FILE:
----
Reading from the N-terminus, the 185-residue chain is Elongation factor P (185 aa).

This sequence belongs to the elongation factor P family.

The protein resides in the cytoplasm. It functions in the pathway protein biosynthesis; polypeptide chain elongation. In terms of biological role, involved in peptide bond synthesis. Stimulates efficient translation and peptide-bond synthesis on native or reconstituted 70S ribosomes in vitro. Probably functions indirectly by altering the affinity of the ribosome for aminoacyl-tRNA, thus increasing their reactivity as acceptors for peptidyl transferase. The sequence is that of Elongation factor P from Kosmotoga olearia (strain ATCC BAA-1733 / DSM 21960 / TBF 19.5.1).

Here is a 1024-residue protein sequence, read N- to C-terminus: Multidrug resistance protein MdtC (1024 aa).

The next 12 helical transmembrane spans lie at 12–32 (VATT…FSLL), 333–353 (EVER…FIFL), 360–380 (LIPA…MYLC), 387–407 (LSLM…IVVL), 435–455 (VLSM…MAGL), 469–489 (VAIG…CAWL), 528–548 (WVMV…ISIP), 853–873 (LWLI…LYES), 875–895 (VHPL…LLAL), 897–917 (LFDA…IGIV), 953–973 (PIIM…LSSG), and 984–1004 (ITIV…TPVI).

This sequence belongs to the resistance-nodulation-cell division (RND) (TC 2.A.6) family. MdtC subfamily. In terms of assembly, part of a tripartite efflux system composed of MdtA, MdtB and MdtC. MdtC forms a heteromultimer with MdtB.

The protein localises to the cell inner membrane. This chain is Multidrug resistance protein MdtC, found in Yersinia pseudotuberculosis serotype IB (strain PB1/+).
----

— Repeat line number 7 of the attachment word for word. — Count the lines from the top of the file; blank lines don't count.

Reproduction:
The protein localises to the cell inner membrane. This chain is Multidrug resistance protein MdtC, found in Yersinia pseudotuberculosis serotype IB (strain PB1/+).